George Osborne’s decision to raise VAT to 20 per cent from January 2011 has been widely described as regressive, including by the new Head of the Office of Budget Responsibility Robert Chote. Mr Chote has also emphasised the extent to which raising VAT was not unavoidable, and was in fact a choice made by Mr Osborne.
George Osborne’s decision to raise VAT to 20 per cent from January 2011 has been widely described as regressive, including by the new Head of the Office of Budget Responsibility Robert Chote.
Mr Chote has also emphasised the extent to which raising VAT was not unavoidable, and was in fact a choice made by Mr Osborne:
“When Mr Osborne said that ‘the years of debt and spending’ made the £13 billion increase in VAT unavoidable you might just as well say it was his desire to cut other taxes that made it so.”
The Chancellor’s decision to raise VAT should come as no surprise; it has been the preferred tax of Conservative Chancellors the past forty years.
When VAT was introduced, by a Conservative government in 1973, it was set at 10 per cent. Geoffrey Howe, despite promising not to “double VAT” in the 1979 election campaign, raised it to 15 per cent. It was then increased to 17.5 per cent by Norman Lamont.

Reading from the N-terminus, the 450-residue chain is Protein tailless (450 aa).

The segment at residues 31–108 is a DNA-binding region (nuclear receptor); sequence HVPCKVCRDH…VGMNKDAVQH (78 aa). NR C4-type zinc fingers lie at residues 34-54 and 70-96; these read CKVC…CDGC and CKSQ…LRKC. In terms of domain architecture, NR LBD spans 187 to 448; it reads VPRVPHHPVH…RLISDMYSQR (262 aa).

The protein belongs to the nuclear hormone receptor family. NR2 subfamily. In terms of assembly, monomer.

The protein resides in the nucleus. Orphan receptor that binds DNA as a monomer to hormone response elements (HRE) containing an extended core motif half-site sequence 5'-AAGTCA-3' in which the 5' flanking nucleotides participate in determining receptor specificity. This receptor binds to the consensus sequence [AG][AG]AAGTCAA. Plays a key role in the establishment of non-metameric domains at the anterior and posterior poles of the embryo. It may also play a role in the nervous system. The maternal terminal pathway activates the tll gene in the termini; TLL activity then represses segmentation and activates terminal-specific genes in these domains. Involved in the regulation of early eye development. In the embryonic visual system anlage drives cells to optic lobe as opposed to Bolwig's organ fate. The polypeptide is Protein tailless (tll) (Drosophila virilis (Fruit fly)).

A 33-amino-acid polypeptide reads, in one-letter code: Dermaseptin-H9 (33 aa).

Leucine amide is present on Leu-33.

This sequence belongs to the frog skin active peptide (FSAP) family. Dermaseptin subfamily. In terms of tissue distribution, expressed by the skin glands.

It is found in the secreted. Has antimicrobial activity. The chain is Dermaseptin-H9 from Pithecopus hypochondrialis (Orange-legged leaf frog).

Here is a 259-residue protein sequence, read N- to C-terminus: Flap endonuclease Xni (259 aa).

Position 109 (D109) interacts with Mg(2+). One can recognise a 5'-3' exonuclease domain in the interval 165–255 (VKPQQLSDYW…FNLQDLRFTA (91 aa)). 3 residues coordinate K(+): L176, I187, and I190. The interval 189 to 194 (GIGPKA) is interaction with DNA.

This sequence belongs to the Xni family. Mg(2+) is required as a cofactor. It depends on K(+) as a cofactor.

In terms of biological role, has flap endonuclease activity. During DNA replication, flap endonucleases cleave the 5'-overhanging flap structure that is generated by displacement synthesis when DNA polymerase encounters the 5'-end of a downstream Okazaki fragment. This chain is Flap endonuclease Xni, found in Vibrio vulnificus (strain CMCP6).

In the 37 years since its introduction, VAT has risen from 10 per cent to 20 per cent. Meanwhile the basic rate of income tax has fallen from 30 per cent to 20 per cent.
This shift from raising revenue through progressive income tax to raising it through regressive indirect taxes was one of the hallmarks of the last Conservative Government.
When Mrs Thatcher came to office in1979, 39 per cent of revenue came from direct personal taxes and only 33 per cent from indirect taxes. By 1996/97, the proportion of revenue raised from direct taxes had fallen to 35 per cent and that from indirect taxes had risen to 37 per cent. Between 1997 and 2010, more revenue was raised from direct taxation than indirect taxation in every year.
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